How To Store Lemons, Limes & Other Citrus Fruits - The Nibble Webzine Of Food Adventures How To Store Lemons, Limes & Other Citrus Fruits
 
 
 
 
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How To Store Lemons, Limes & Other Citrus Fruits

How should you store lemons, limes, oranges, grapefruits and other citrus fruits?

Since fruits typically keep better in the fridge, many people toss a lemon, lime, orange or grapefruit into the produce bin as soon as they bring it home.

But that’s not the best way to store your citrus.

Citrus is warm weather fruit. In the cold, the juices and the peel both dry up.

It won’t happen in a day or two, but it can happen if you store them for two or three weeks.

For maximum juiciness and flavor, keep that lemon, lime, orange or other citrus at room temperature for up to a week.

They look great in baskets on the counter or the dining table.
 
 

If we haven’t used a lemon or lime by then (rare in our kitchen!), we quarter or halve the fruit and freeze the pieces in bags.

Then, when we need some juice—whether for a quick cup of tea or a recipe—we microwave a frozen wedge for 10 seconds. The juice tastes fresh as new.

If we’ve used half a lemon, lime or orange, we’ll keep the other on the counter overnight. It will be just fine the next day.

We keep our citrus in basket on the kitchen counter. When we get a lot of it—a gift carton of grapefruit, for example—we pile the fruit in a basket or bowl that doubles as a centerpiece on the kitchen or dining room table.

There’s a related reason not to refrigerate citrus: There’s less juice when you squeeze or eat cold citrus.

Which brings us to more citrus tips:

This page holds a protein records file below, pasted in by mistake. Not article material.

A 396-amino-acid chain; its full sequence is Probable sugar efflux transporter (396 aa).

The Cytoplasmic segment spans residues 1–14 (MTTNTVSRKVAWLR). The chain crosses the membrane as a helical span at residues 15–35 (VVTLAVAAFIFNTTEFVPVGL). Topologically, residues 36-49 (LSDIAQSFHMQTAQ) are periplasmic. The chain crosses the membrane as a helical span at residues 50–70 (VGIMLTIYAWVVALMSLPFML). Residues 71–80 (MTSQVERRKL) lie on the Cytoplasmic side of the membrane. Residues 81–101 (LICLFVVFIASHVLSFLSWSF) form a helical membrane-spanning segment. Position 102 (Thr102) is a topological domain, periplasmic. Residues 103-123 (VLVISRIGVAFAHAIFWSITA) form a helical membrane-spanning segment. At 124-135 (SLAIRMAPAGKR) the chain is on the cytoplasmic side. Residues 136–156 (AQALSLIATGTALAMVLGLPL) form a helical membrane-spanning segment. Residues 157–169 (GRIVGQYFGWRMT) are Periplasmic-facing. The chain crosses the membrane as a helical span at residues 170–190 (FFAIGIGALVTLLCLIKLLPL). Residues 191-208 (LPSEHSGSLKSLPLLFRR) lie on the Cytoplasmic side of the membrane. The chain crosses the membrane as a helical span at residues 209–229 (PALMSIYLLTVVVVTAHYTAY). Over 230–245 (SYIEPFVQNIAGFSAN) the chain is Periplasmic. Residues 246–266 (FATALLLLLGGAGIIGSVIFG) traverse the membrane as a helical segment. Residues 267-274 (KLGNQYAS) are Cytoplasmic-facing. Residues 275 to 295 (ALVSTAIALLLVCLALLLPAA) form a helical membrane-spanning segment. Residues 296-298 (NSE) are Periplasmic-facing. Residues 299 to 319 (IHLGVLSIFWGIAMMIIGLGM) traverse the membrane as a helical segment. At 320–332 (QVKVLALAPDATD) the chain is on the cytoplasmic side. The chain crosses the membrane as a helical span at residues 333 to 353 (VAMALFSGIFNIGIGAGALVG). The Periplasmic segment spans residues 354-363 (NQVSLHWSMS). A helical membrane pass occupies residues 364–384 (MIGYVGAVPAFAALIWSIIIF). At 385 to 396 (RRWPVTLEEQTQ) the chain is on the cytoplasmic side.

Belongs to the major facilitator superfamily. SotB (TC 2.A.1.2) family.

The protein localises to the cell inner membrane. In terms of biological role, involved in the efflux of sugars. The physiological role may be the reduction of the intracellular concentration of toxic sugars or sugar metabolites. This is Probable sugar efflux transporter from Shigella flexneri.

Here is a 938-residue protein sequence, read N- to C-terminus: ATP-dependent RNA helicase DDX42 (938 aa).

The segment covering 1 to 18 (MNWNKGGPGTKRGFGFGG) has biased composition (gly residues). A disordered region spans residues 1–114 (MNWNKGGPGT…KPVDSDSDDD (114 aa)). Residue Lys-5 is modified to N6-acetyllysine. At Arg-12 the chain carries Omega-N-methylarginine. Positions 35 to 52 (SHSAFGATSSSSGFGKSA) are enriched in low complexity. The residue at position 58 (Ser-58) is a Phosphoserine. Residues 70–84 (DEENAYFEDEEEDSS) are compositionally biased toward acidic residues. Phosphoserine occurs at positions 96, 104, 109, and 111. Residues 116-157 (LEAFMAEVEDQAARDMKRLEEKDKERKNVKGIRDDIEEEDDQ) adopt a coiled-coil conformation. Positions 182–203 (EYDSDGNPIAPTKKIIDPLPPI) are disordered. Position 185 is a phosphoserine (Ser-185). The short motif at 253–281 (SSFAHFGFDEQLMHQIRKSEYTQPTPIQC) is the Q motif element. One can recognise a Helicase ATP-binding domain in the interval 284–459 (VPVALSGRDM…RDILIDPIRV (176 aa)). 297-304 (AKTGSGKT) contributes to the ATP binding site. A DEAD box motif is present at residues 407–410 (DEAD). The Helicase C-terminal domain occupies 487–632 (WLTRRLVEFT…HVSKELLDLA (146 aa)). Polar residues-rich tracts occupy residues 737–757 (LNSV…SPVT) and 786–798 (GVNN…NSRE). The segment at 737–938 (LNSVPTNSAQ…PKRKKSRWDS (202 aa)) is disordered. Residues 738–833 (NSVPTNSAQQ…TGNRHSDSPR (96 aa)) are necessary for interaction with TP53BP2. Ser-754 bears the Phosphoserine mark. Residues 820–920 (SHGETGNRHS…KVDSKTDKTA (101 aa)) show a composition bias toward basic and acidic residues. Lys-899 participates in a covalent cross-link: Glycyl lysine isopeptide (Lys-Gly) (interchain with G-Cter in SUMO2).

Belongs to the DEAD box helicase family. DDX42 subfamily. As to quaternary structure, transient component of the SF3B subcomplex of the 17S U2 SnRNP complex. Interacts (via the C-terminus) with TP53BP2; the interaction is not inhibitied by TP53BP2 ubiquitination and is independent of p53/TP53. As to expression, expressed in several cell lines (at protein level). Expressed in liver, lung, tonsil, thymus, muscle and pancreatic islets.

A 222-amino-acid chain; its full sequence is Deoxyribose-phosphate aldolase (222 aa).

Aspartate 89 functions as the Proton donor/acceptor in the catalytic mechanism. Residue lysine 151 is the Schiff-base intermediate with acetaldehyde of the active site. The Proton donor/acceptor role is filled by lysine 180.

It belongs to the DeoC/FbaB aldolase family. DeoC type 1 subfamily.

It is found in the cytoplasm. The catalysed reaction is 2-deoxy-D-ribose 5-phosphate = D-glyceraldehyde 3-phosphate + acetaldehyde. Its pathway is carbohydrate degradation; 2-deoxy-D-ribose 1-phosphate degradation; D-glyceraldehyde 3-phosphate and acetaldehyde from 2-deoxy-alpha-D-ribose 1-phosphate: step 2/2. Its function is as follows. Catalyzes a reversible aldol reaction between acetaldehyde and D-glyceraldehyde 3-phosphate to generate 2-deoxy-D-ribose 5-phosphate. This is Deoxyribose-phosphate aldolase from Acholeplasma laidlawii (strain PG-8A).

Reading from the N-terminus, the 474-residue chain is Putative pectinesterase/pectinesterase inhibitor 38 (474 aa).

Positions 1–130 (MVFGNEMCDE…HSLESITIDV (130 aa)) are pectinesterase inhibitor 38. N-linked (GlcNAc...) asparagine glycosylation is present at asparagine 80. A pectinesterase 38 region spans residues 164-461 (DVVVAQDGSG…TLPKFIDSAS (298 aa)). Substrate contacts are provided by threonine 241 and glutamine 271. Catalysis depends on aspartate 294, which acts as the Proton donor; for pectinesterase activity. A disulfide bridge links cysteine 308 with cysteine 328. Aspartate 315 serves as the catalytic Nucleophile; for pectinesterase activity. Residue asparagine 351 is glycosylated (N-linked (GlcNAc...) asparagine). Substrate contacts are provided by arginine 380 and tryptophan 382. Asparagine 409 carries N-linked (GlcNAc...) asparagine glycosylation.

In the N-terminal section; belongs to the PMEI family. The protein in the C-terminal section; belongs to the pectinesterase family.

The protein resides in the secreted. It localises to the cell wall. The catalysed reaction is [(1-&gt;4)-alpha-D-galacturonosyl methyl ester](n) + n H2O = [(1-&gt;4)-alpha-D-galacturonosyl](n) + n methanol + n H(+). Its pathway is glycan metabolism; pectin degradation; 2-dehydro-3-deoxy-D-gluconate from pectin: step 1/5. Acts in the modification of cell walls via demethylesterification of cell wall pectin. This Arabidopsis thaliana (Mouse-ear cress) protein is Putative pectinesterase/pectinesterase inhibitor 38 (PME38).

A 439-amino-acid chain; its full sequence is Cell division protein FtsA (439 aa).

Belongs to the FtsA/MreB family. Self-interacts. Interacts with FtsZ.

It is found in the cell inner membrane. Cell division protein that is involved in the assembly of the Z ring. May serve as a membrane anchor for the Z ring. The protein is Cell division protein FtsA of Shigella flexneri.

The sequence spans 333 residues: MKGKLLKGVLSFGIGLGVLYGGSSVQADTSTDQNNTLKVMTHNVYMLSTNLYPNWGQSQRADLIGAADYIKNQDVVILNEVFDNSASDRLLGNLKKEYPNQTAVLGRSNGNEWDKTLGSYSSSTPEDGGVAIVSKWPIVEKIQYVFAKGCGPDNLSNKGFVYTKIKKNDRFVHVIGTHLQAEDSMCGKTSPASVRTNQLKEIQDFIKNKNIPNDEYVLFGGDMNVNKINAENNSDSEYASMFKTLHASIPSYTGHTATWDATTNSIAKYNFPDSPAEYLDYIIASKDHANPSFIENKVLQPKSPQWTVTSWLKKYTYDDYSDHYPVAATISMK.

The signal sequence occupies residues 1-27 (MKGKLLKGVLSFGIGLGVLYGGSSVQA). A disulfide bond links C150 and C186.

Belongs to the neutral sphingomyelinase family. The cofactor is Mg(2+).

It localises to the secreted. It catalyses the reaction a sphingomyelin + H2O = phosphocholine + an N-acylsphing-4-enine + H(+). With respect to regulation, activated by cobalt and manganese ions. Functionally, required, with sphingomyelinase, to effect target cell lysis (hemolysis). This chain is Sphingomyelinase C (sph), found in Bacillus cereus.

• Purchase fruit that feels heavy for its size, with shiny skin. Lightweight citrus can be dry.
  • Use citrus at room temperature. Before slicing a lemon, lime, orange or grapefruit, roll it around on the countertop, applying light pressure with your hand. This will release more juice from the cells.
  • To get every last drop of juice, we use an electric juicer.
  • To get the most juice, some people microwave the citrus for 15 or 20 seconds to break down the membranes (first prick the skin with a fork).
  • If you only want a squirt, you may not have to slice a wedge from a whole lemon. Instead, pierce the rind with a cake tester, skewer or toothpick and squeeze.
  •  
    Citrus is good for you: full of the antioxidant vitamin C. Don’t be a stranger to fresh citrus.

     


    [1] Even after you cut a lemon, lime or orange, keep it on the counter, not in the fridge (photo of Key limes © Baldor Food).


    [2] If you’ve squeezed half a lemon, cover the surface of the other half and leave it out (photo © Caroline Attwood | Unsplash).

    Sliced Red Grapefruit
    [3] Ditto with grapefruit. If you prefer, you can put it in the fridge to chill it 20 minutes before you’re ready to eat it (photo © Texas Citrus).

     

      

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